Piper Pan 02 Camp to Xade 02 Camp, Central Kalahari GR, Botswana
Distance : 83.5 km
Best exchange of the day:
Owen: “Push it from the far end”
Dietwin “I push it slowly, yes?”
Owen “Don’t stop, don’t stop”
Dietwin “Aah, Owen, you sound just like like my Mady when I go slow, no?”
The day started with our first serious vehicular glitch. Through some combination of open doors, resetting vehicle computers, keys in ignition, courtesy lights being left active, Sharpy’s vehicle had a completely dead battery in the morning. It took two heavy duty sets of jumper cables to get his engine to crank over and finally start. While this appeared to be a simple issue easily fixed, the ramifications of it would only become apparent later on.
Once the car was started we took a quick drive down to the Piper Pan waterhole to see if there was any action – cheetah chases across the pan, leopards pouncing on unsuspecting gemsbok – but this was not to be. All we found were the local vulture population down for their morning drink and a couple of frisky springbok chasing each other around the pan.
The next 50 km felt like sitting in a washing machine set on an endless wash cycle – I have a new appreciation for what clothes go through! While we swayed and bumped from side to side, the landscape outside changed from low bushes with the odd tree to just low bushes – with random pans appearing and disappearing to break the monotony.
This part is definitely not giraffe country.
You would need a permanent giraffe chiropractor on call with all these pygmy trees… Or you could get giraffes with shorter legs.. and shorter necks… that would work!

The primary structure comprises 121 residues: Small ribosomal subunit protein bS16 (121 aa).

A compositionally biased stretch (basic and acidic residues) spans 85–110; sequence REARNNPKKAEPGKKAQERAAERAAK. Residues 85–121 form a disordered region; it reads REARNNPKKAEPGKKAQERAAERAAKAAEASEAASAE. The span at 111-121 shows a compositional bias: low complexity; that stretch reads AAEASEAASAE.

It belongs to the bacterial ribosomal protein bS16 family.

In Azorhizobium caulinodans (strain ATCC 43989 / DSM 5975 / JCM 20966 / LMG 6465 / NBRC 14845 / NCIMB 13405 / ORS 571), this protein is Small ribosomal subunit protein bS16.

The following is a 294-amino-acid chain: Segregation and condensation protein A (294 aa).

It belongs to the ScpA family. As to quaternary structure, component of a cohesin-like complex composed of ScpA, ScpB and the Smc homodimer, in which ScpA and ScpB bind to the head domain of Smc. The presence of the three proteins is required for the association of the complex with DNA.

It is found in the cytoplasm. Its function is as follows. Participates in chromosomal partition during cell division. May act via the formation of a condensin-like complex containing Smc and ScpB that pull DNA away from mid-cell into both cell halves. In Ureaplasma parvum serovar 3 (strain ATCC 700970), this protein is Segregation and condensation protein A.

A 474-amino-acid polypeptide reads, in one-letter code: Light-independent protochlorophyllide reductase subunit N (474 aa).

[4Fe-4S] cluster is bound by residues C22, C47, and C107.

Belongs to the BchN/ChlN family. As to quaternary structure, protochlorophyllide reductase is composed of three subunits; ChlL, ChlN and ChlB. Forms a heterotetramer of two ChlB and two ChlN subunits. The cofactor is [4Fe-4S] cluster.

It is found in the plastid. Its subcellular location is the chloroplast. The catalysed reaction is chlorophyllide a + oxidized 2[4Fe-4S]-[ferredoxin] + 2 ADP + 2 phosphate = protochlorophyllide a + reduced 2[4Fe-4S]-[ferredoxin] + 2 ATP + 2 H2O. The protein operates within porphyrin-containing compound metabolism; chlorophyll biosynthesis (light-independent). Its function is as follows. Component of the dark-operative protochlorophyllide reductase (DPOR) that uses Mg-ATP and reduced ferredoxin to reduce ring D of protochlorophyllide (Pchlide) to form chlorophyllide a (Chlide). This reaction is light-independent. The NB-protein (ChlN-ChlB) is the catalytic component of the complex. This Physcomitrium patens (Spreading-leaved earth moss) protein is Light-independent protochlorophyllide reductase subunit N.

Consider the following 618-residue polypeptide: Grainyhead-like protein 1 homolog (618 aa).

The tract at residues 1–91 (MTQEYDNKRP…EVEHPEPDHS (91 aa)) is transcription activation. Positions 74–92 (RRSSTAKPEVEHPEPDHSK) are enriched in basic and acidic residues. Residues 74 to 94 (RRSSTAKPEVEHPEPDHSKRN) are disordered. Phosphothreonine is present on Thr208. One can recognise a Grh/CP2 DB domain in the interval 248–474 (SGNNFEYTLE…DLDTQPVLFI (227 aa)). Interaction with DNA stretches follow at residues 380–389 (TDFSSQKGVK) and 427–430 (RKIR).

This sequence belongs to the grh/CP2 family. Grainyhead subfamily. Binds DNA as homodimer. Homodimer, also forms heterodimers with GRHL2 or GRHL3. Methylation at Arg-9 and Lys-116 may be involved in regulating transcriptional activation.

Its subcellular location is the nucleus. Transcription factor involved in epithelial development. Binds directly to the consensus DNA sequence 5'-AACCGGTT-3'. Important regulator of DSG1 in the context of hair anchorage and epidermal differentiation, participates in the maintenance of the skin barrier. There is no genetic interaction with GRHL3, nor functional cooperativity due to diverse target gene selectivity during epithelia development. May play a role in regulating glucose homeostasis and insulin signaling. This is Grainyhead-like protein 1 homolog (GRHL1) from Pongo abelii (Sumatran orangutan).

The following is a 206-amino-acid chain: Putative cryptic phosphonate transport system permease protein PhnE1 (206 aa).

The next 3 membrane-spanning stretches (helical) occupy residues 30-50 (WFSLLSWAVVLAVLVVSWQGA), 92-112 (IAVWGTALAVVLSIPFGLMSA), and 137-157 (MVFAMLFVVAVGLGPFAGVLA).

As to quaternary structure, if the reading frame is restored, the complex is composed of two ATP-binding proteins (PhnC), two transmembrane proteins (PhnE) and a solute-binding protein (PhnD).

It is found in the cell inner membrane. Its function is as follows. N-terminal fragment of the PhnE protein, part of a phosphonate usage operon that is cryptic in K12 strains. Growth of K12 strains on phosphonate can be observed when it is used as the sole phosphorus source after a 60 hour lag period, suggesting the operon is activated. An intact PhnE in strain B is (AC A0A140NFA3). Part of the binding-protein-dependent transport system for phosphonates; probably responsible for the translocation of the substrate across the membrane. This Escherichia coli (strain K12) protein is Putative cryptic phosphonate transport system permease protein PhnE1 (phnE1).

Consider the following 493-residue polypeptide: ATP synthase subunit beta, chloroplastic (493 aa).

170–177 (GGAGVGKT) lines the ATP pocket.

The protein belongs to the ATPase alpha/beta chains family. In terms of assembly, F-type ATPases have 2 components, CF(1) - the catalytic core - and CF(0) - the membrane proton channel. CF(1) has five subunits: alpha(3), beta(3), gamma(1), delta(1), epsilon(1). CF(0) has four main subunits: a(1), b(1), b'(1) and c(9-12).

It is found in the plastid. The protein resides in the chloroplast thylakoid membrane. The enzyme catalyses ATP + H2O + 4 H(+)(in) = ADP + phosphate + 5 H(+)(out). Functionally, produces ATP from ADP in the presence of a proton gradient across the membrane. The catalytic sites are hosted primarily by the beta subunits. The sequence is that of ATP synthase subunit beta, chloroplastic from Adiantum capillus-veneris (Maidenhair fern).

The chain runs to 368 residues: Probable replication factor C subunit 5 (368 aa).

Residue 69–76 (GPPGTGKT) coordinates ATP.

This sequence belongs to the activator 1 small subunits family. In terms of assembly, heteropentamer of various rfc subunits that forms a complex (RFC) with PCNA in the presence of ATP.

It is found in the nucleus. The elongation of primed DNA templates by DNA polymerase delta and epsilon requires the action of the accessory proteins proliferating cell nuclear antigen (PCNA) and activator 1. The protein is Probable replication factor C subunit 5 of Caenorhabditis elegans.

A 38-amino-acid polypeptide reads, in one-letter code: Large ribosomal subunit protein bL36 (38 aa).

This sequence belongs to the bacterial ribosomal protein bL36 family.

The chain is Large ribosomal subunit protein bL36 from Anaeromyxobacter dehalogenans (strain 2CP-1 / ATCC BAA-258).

Oh, wait, that would be an antelope…
We came across a burnt out car that had been dragged off to the side of the road. Apparently, what sometimes happens with low clearance vehiles, is that the grass found between the tracks accumulates around the drive shaft of the vehicle as it moves down the track. Eventually the friction and heat ignites the grass and the first thing the unsuspecting driver and passengers know about the problem is when smoke starts pouring out from under the vehicle.
During all of this we noticed that there were elephant spoor down the middle mannetjie, interspersed with the odd elephant droppings. When this was pointed out the comment came back from one of us (I can’t remember who) – “There are no elephant in the Kalahari!”
After 5 hours of churning down the road (no kidding), JanPutte’s voice came over the radio “According to my GPS, the Places of Interest says that there are free hot showers offered within 5 km of us!”
Since we were surrounded by hundreds of kilometres of dry bush at the time, this comment was met with undisguised derision and mirth!
But, the last laugh was on us. Not 5km later we arrived at Xade gate and there they were – free hot (solar powered) showers. After duly apologising to JanPutte (and Garmin) we started preparing to have our first hot shower in days. There were a pair of French tourists (ladies) that had just finished their showers. While chatting to them we discovered that they had seriously under calculated their fuel consumption and that, despite the fact that they were leaving the reserve right then, they would probably run out before they could reach the next fuel station in Ghanzi. A quick negotiation on cost per litre, exchange of cash and 20 litres was decanted into their vehicle before we waved them goodbye. I hope they made it!
After our shower – which was extremely welcome – we continued the final 10km to our camp site where we set up camp as the well drilled team we were becoming.
Fun facts for the day:
Distance 83.5 km
Min Alt 933.230 meters
Max Alt 1033.980 meters
Max Speed 49.2 km/hour
Avg Speed 10.9 km/hour